Many felons can recall having the desire to travel back when life was different and simpler, before their felony conviction.
They may have dreamed of traveling abroad before their conviction, and for some this may have been a reality.
This blog post will address the question of whether a felon can travel to Ireland.
- Travel Restrictions
- Why Ireland?
- Traveling to Ireland
- Requirements to Enter Ireland
- Encouraging Felons to Travel to Ireland
Upon release, felons must complete the terms of their sentence, which typically involves being on probation, reporting to their probation officer in person, or checking in online monthly.
During the probation period, felons are restricted from leaving the district in which they reside without permission from their probation officer.
Of course, travel outside the U.S. is out of the question until the conditions of probation have been satisfied entirely.
Once this is accomplished, travel beyond the U.S. border is possible.
They must obtain a passport, which is a form of identification from the federal government allowing international travel. Felons are able to obtain a passport.
Being convicted of drug trafficking or a crime of treason against the U.S. may prevent felons from being able to obtain a passport, as well as for anyone owing at least a certain amount of child support.
Having current legal charges pending can also prevent having a passport. This is because leaving the country will be interpreted as an unlawful attempt to avoid prosecution, which is itself a federal crime.
Traveling to another country with a passport is very possible.
Why would felons want to visit Ireland? Well, for the same reasons anyone wants to travel there. Felons may have served time in prison, but they have the same interests as any other U.S. citizen.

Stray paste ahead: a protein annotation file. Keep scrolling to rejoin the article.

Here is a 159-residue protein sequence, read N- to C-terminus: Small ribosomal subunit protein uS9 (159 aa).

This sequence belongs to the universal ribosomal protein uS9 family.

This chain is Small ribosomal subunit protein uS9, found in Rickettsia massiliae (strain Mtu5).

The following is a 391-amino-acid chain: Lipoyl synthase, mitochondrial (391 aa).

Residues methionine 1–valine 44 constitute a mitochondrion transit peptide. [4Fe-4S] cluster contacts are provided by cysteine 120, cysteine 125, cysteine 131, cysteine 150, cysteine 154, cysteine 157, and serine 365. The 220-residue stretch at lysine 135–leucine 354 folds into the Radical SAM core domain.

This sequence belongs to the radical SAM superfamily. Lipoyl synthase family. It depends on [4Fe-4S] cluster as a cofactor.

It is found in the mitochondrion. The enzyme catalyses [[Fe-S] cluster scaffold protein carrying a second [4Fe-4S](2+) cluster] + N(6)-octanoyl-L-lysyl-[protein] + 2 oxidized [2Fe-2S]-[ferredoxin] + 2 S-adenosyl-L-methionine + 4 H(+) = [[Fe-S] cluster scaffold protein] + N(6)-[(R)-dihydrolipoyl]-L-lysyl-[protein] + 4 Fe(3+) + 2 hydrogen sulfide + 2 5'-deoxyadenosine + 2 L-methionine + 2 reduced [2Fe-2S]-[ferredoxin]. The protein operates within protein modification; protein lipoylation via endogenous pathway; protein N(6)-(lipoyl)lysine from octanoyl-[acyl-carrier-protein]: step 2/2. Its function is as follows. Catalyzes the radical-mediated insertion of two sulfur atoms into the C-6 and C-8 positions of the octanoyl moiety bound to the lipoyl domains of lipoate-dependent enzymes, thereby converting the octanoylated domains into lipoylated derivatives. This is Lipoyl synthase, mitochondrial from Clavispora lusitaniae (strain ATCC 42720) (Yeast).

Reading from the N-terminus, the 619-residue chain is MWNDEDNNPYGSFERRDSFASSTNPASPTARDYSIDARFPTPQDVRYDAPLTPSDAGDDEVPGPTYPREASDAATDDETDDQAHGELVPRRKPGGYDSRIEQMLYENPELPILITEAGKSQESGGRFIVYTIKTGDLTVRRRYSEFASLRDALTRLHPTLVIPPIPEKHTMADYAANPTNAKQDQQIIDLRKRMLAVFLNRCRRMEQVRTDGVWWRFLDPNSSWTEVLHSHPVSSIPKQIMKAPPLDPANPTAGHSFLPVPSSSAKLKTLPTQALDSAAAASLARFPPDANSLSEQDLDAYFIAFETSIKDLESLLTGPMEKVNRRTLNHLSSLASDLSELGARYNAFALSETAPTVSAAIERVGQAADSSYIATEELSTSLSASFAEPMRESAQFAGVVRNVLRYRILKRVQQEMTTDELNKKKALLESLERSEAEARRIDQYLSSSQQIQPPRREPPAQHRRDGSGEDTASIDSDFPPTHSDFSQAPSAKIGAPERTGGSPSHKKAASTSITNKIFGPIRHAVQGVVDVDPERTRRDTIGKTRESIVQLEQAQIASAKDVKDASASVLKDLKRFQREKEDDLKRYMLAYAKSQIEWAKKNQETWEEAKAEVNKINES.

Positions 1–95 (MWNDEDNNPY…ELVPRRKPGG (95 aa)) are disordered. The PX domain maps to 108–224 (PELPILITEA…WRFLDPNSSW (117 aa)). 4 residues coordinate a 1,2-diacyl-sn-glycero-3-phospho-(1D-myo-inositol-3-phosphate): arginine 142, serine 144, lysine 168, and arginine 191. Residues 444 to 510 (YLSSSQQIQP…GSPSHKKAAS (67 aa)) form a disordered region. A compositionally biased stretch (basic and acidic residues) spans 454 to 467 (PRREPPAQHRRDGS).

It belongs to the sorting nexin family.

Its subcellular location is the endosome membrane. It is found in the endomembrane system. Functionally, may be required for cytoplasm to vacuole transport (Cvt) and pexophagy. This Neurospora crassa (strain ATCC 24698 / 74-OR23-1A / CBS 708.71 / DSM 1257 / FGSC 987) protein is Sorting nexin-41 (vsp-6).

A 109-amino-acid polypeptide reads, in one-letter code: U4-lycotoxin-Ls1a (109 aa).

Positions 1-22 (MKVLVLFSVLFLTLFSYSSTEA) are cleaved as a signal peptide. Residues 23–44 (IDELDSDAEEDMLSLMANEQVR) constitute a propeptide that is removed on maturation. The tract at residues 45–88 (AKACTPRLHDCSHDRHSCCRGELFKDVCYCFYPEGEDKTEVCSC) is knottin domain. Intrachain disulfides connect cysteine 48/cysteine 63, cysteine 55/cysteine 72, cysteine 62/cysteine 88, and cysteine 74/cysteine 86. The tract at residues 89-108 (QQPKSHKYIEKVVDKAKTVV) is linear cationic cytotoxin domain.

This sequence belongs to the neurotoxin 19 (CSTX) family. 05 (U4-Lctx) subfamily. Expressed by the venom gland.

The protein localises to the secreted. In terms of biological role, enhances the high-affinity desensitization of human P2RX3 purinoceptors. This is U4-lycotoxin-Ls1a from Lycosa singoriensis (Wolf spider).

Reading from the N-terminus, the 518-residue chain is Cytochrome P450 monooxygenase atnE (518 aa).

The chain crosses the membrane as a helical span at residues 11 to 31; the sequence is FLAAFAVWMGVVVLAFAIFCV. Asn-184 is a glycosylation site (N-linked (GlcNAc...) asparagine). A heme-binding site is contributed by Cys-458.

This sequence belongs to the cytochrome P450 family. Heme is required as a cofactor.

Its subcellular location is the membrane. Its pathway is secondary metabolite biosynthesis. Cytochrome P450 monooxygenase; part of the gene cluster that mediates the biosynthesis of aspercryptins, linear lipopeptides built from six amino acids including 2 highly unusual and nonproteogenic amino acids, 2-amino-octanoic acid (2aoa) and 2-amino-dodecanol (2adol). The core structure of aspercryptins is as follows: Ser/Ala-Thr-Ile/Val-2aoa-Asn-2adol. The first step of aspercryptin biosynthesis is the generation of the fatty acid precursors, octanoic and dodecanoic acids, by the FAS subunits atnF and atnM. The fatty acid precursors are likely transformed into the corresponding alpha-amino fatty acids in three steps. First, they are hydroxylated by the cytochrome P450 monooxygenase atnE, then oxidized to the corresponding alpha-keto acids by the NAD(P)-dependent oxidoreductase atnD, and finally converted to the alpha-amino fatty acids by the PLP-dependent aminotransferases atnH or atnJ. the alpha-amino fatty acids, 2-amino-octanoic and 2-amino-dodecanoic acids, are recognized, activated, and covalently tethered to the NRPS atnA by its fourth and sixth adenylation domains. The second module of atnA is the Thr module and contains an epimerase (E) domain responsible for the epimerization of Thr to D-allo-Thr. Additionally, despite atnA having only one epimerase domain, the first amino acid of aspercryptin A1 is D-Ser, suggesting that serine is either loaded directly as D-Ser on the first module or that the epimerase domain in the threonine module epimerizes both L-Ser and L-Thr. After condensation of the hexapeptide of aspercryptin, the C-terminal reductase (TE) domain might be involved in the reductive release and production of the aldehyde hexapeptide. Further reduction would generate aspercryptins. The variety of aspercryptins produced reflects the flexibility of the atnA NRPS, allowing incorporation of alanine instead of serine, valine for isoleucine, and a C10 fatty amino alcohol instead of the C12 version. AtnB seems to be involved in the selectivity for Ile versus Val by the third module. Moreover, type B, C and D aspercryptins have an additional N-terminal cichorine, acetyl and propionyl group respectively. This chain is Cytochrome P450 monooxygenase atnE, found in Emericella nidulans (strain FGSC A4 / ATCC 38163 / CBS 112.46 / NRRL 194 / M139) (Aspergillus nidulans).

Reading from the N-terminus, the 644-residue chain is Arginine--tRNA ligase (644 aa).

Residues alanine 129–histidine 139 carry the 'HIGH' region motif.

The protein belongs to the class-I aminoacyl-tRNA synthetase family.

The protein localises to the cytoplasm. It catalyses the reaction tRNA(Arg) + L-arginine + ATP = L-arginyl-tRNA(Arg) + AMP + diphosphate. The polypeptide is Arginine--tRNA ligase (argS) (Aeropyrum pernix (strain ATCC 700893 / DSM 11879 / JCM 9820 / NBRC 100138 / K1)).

Traveling to Ireland is no exception.
Ireland is one of the most popular countries in Europe for tourists with thousands visiting there each year.
While Ireland is part of Europe, it is not in the Schengen area, which is a group of 26 countries that have joined together to have a common border for tourists, including felons, who can visit any of those countries with a single passport entry.
There is no physical border separating Northern Ireland from the rest of the country, allowing tourists to easily pass from one part of the country to the other.
Ireland is famous for its many ancient castles dating back many centuries. The most famous one is Blarney Castle with its well-known Blarney Stone. Legend has it the kissing this stone will bring eternal eloquence.
There are many rugged mountains in the country with numerous caves to explore and opportunities for mountain climbing, biking, and hiking.
Ireland contains areas filled with upright tombs, older than the Pyramids of Egypt. There are numerous festivals throughout the year.
Many felons’ families originated in Ireland.
Traveling to Ireland
Flying to Ireland shouldn’t pose a problem for felons.
The only restriction for them flying would be if they have a felony warrant outstanding against them.
The other possible issue would be if their name is on what is called the no-fly list maintained by the Transportation Security Administration (TSA) for those suspected of being terrorists.